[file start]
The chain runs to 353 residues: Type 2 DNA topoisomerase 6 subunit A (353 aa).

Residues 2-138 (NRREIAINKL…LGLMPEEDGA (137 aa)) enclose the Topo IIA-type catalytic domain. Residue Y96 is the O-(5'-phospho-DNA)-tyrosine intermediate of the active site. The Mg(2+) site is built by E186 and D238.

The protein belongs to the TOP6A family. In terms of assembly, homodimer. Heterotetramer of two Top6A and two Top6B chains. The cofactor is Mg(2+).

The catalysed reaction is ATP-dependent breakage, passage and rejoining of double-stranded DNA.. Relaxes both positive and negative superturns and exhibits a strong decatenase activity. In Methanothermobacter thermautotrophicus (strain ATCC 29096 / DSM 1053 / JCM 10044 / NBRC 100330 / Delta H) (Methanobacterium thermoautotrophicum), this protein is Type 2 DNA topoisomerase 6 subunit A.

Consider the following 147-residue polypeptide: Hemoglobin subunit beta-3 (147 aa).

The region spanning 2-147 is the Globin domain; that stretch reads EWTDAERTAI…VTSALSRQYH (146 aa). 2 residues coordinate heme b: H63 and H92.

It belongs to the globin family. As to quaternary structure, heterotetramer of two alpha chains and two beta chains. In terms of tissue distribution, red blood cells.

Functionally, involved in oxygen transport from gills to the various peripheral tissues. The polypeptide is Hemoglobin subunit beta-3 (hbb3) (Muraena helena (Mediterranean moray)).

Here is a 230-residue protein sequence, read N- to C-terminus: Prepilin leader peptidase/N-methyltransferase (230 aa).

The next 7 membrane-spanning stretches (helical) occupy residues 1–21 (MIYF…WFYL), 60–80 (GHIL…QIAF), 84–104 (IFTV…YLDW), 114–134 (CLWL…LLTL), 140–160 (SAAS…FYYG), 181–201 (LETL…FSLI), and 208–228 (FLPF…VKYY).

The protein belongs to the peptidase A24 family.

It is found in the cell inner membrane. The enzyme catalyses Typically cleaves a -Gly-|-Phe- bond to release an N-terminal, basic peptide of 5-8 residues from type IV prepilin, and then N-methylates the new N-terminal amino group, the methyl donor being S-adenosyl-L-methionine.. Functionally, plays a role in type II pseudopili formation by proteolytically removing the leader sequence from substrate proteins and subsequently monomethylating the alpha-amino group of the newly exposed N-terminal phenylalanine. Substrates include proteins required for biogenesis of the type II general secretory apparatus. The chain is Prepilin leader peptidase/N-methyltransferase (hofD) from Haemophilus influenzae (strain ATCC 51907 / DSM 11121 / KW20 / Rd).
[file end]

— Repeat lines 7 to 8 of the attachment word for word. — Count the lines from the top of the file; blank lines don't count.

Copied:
It belongs to the globin family. As to quaternary structure, heterotetramer of two alpha chains and two beta chains. In terms of tissue distribution, red blood cells.

Functionally, involved in oxygen transport from gills to the various peripheral tissues. The polypeptide is Hemoglobin subunit beta-3 (hbb3) (Muraena helena (Mediterranean moray)).